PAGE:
[Met Performance] CID:77410
Andrea Chénier {2} Metropolitan Opera House: 03/7/1921.


Metropolitan Opera House
March 7, 1921


Andrea Chénier..........Beniamino Gigli
Maddalena...............Claudia Muzio
Carlo Gérard............Giuseppe Danise
Bersi...................Ellen Dalossy
Countess di Coigny......Kathleen Howard
Abbé....................Giordano Paltrinieri
Fléville................Mario Laurenti
L'Incredibile...........Angelo Badà
Roucher.................Millo Picco
Mathieu.................Adamo Didur
Madelon.................Flora Perini
Dumas...................Louis D'Angelo
Fouquier Tinville.......Paolo Ananian
Schmidt.................Pompilio Malatesta
Major-domo..............Vincenzo Reschiglian

Conductor...............Roberto Moranzoni

Review of Max Smith in the New York American
Save for the indisposition of Beniamino Gigli, who had succumbed to a sudden attack of hoarseness, "Andrea Chenier" would have found its way into the Metropolitan Opera House a week ago Saturday. As it was, it did not reach the proud theatre on Broadway until last night, when a large and brilliant audience heard the work sung under Maestro Moranzoni's direction by the following cast: [see above]

Excellent was the mise-en-scene, made by Triangle Studio and by James Fox; excellent the costuming, prepared by Mme. Castel-Bert; excellent the stage management of Samuel Thewman; excellent too, the singing of Giulio Setti's choristers, as also the playing of the orchestra under Moranzoni's spirited direction. And every member of the cast-not only the principals, who evoked such tumultuous demonstrations of enthusiasm, but also those to whom the small parts had been allotted-added something that had distinct artistic value to the impressions of the evening.

Thus presented, an opera which many of us, perhaps, had been inclined to underrate, took on new life. It is not a great composition, to be sure, and will hardly outlast the period which brought Puccini and those of his ilk to the fore. But there is a constant flow of melody, not always distinguished, to be sure, but invariably pleasing, generally spontaneous, and often vitalized by genuine passion. There is enough variety and contrast in the alternating episodes, sentimental, vigorous, vivacious, to keep the interest alive. And the singers are not asked to walk through their parts declaiming unintelligible words of wisdom to the accompaniment of profoundly significant, but excruciating instrumental cacophonies. They are actually permitted to indulge, singly and together, in expansive cantilena. And Giordano has accomplished this without halting unduly the movement of the drama.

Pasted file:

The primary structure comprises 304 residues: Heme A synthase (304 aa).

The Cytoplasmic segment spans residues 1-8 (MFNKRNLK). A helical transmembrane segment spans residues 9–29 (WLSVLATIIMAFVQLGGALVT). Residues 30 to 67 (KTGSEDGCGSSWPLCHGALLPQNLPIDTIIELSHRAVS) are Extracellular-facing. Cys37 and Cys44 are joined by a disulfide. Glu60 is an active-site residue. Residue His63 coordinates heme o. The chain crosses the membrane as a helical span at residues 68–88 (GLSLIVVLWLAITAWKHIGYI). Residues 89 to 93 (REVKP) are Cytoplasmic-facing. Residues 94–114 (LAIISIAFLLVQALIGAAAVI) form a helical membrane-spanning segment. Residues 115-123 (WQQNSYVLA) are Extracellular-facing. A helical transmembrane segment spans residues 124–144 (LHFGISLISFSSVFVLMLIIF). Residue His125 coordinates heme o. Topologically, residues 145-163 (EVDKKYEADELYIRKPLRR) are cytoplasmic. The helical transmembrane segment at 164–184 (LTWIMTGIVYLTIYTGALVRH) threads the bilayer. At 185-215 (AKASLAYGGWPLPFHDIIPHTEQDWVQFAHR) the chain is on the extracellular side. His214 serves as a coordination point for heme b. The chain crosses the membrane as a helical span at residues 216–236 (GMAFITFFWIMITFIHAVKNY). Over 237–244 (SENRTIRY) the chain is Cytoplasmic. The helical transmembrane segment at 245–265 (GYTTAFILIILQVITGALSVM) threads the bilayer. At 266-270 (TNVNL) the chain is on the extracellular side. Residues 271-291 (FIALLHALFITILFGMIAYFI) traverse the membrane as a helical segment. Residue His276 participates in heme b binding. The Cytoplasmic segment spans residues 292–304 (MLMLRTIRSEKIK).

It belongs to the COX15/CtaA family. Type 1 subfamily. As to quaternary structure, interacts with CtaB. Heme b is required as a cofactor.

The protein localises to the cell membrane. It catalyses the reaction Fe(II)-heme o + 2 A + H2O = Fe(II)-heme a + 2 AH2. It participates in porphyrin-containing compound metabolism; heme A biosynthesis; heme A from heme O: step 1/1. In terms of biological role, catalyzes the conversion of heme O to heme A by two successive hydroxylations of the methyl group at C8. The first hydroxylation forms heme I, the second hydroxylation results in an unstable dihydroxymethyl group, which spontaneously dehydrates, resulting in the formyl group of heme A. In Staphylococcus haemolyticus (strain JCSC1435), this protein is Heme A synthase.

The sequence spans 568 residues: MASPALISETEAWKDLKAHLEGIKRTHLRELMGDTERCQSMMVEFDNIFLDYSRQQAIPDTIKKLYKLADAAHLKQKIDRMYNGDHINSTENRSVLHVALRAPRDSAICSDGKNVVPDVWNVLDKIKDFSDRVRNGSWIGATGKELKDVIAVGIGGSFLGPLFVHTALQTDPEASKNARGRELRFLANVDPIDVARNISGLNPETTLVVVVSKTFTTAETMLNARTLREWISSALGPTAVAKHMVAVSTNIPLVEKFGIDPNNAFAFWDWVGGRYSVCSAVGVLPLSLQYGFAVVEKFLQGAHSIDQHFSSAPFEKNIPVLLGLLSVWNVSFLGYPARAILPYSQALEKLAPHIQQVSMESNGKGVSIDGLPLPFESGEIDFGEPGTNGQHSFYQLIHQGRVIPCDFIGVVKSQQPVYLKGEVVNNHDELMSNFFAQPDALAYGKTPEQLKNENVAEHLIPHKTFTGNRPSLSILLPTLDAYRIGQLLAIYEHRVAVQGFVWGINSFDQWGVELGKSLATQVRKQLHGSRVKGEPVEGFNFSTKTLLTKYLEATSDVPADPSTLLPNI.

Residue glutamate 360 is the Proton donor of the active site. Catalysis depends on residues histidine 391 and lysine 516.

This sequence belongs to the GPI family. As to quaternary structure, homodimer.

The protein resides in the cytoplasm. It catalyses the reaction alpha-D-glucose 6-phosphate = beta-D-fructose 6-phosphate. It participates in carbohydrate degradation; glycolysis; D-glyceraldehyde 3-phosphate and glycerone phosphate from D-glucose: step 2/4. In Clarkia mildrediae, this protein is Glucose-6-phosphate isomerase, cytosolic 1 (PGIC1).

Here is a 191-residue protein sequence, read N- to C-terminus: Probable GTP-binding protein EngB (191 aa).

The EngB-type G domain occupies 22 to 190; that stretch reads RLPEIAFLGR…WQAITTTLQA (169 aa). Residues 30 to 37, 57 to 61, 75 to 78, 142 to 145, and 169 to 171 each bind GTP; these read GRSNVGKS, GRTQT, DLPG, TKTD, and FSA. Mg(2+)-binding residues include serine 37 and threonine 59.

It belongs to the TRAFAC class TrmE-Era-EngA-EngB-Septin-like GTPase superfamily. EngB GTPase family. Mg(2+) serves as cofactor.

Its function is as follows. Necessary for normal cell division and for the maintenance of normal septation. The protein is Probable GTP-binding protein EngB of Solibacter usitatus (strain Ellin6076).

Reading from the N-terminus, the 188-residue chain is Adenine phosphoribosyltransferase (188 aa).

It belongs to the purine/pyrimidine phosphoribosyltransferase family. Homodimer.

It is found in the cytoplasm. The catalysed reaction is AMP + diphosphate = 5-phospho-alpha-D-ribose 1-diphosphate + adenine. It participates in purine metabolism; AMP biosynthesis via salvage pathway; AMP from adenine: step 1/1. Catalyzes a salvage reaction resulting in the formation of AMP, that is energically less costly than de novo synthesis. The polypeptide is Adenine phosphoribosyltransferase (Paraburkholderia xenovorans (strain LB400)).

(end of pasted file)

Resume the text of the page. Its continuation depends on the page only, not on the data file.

'Andrea Chenier," therefore, has all the elements of legitimate popularity and will unquestionably prove to be a valuable addition to Giulio Gatti-Casazza's repertory in spite of the fact that the title role originally set apart for Caruso has been allotted to Signor Gigli. It is a somewhat heavy part for the youthful lyric tenor, and it is to be hoped that he will not throw discretion to the winds and overtax his fine voice. There were times last night when Gigli seemed to be inclined to force the noble resonance of his middle register beyond its natural limitations. But his singing generally was distinguished not only by sustained beauty of timbre and impeccable diction, but by admirably moulded phrasing and impassioned eloquence of expression. No wonder there was such an explosion of enthusiasm after Chenier's improvisation in the first act, "Un di all'azzuro spazio!"

Hardly less impressive, vocally and histrionically, was Claudio Muzio's tensely tragic portrayal of Madeleine. Convincing in the great love scene of the second act with Gigli, she sang Maddalena's "Racconto" in the third act, "La mamma morta," with dramatic intensity and fervor, and achieved no less notable results in the finale of the fourth act, though the somewhat labored, if superficially, effective concluding scene comes as an anti-climax.

Excellent artist that he is, Giuseppe Danise not only sang but acted the part of Gerard in a manner worthy of admiration, winning the recognition he deserved in the monologue, "Nemico della patria" and in the following scene with Maddalena.

In Mathieu, the versatile Didur added another finely elaborated character study to his list. Praises unreserved, too, is due to Flora Perini for her peculiarly appealing impersonation of the old woman, Madelon, and to Angelo Bada for the skill he brought to the role of the Spy.